In order to understand your vision for people with developmental disabilities in our state, we invite you to fill out the enclosed survey as a way to give constituents some insight into your position on, and possible solutions for, some of their most important issues.
We will share your responses on our web site (www.arcwa.org/takeaction) with our statewide network of advocates who will be interested in your views as they consider who would best represent them in this year’s elections.
The Arc does not endorse any candidates, but is committed to educating individuals, families and other community members about the issues that affect their lives to help enable them to make informed decisions.
As of November 2017- 83,000 people estimated in Washington State have a developmental disability 45,032 clients enrolled with the WA State Developmental Disabilities Administration (DDA) 32,472 of those clients received at least one paid service from DDA 12,560 of those clients received no paid services from DDA due to lack of funding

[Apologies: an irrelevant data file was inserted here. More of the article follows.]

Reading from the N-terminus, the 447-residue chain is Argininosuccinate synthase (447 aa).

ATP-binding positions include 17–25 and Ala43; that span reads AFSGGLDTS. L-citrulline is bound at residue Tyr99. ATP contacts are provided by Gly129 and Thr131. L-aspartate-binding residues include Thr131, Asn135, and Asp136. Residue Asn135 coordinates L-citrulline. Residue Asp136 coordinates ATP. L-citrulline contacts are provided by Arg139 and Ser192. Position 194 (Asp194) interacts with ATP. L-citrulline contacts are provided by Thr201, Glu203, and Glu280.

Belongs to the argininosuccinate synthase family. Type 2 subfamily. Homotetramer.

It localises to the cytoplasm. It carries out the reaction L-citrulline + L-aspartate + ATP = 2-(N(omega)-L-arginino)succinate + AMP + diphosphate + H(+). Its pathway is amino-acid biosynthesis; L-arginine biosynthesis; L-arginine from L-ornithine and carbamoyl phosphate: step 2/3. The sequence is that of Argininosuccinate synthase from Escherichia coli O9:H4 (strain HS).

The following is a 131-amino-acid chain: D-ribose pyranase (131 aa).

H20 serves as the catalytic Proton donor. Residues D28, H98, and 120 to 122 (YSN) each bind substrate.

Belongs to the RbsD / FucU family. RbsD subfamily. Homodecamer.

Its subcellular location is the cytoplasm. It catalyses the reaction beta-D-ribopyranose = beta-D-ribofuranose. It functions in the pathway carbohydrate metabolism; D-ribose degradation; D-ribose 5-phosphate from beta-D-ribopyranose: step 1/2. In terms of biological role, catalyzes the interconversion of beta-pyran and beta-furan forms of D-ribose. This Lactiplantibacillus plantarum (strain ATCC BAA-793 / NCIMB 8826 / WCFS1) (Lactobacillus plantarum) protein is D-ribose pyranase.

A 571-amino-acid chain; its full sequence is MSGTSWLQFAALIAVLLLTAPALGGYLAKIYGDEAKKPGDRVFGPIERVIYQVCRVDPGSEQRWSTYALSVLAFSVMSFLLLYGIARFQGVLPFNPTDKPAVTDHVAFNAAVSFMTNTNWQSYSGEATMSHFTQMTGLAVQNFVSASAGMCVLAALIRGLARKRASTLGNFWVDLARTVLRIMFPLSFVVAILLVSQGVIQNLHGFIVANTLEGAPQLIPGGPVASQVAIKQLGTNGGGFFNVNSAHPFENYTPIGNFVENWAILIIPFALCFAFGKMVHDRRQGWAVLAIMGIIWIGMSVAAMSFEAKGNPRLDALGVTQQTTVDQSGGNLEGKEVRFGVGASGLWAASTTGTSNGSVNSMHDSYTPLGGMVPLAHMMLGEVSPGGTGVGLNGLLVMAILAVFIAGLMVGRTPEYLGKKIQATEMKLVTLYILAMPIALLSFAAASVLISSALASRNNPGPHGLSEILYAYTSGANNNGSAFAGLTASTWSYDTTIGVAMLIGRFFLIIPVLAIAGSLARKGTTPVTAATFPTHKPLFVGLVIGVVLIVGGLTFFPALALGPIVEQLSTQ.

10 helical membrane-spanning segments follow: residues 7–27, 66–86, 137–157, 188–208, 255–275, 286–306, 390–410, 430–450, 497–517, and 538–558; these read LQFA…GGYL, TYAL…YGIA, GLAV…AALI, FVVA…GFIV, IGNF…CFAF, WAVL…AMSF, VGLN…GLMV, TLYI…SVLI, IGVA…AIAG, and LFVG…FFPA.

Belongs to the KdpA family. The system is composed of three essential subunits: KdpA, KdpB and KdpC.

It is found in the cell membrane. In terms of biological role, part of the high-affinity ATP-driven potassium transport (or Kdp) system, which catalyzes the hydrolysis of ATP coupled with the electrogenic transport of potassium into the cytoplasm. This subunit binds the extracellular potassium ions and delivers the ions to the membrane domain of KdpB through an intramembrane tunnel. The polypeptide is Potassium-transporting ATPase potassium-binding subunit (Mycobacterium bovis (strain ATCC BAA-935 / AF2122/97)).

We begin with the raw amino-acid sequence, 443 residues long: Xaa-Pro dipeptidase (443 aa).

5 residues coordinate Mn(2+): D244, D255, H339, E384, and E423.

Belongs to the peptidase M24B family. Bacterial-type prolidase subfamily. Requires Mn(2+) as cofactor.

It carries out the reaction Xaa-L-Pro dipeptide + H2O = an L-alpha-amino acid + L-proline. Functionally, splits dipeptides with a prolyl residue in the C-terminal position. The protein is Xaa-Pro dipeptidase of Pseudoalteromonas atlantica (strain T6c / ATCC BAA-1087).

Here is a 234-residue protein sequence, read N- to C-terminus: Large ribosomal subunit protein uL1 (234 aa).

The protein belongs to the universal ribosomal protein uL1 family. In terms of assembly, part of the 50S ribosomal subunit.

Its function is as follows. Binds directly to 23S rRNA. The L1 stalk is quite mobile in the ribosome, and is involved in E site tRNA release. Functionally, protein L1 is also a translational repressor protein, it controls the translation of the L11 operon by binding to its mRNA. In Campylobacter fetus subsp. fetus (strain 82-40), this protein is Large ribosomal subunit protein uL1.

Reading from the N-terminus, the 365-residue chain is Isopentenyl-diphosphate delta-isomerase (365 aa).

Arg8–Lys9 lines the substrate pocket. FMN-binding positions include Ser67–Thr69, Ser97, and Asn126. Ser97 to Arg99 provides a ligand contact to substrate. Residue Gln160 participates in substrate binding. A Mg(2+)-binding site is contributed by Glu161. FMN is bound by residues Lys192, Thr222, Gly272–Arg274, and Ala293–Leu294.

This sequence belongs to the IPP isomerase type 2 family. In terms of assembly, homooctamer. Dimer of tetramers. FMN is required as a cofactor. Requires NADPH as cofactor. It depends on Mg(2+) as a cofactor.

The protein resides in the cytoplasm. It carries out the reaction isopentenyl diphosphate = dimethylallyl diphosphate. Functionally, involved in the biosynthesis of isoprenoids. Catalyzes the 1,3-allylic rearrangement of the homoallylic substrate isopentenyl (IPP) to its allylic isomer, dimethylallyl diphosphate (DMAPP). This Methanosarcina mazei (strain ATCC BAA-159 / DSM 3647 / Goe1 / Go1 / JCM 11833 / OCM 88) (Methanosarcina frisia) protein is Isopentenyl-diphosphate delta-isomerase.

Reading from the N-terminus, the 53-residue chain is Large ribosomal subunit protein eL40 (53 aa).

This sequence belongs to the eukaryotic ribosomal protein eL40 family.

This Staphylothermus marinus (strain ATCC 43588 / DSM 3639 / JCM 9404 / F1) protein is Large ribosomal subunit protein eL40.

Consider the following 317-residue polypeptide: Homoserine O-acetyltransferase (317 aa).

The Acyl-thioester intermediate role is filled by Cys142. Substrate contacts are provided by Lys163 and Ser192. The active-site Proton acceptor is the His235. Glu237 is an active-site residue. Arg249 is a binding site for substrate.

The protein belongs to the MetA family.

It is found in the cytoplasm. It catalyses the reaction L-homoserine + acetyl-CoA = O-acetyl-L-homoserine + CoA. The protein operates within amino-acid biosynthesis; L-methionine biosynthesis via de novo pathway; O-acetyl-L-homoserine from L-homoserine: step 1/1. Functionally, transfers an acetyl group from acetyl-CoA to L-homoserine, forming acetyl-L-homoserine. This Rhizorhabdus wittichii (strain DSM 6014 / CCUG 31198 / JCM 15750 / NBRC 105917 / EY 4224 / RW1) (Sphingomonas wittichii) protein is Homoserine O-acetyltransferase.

The primary demand for services focuses on:
Family services and information, including respite to prevent out-of-home placements; Employment support to help individuals find and keep jobs and contribute to our economy; Community residential services for individuals who need supervision and supports; and Other Medicaid-funded services such as health care, therapies, dental, vision, etc.
The vast majority of individuals live in local communities with their families, many with very significant disabilities. A 2013 report by our State Auditor reported that the largest number of people with “high” acuity levels (as designated by their DDA assessment) live with their families.
Large congregate care institutions (Residential Habilitation Centers or RHCs) were once the recommended placement for people with developmental disabilities. They are now an outdated, costly way ($800 a day per person) to support individuals with significant disabilities. Our state still operates four of its six original institutions, even though the number of residents has declined from over 4,000 to fewer than 600.